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Employee: Guide to Working with Distressed Students

Faculty and Staff Role in Helping the Emotionally Distressed Student

College years bring fond memories to many, yet thinking back carefully, we may also remember those days as having been quite stressful. Financial worries, leaving home and being on our own for the first time, and trying to do well academically contribute to stressful transitions to college life. MCC students also experience these struggles. Students are involved, to varying degrees, with their development as independent adults. Most are in the process of developing careers, relationships, life goals and their own individual identities. Situational and developmental problems frequently interfere with academic performance. In the college community, about 10 percent of the students may be distressed by depression, acute anxiety, drug or alcohol abuse, or more serious conditions.

Many students realize that stress is interfering with their personal and academic goals and seek counseling services on their own. However, faculty and staff are often the first to recognize that a student may not be functioning well academically and/or emotionally. Students may turn to you because of your position and the respect they hold for you as a faculty or staff member. Faculty/staff often handle these difficult situations themselves. While the number of such contacts may be small, their significance is not.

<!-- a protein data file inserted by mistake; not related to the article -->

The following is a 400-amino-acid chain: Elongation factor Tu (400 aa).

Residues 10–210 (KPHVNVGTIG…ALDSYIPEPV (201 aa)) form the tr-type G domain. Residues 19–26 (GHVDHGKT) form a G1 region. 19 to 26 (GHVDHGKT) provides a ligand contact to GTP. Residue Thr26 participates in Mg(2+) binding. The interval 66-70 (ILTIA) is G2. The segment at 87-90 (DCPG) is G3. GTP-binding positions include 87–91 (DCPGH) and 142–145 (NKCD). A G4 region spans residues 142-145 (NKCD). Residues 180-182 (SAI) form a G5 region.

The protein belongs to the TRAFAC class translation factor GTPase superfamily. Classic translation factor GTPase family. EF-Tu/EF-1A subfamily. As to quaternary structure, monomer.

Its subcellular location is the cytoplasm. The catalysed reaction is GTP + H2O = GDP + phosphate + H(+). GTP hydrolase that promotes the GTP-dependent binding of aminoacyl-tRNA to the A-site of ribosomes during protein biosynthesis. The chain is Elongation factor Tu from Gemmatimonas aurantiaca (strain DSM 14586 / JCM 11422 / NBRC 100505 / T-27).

You are in an excellent position to spot the emotionally troubled student. You may observe that at certain times of the year, particularly during examinations and holidays, students experience increased anxiety. The student's behavior, especially if it is inconsistent with your experience of him/her, could well constitute an inarticulate attempt to draw attention to his/her plight, a "cry for help."

Helping the Emotionally Distressed Student

Signs of Distress

Guidelines for Interaction

Consultation

Making a Referral

Verbally Aggressive Student

Violent or Physically Destructive Student

Student in Poor Contact with Reality

Suspicious Student

Anxious Student

Demanding or Passive Student

Substance Abusing Student

Depressed Student

Suicidal Student

Warning Signs of Potentially Suicidal Behavior

Last Modified: 6/9/16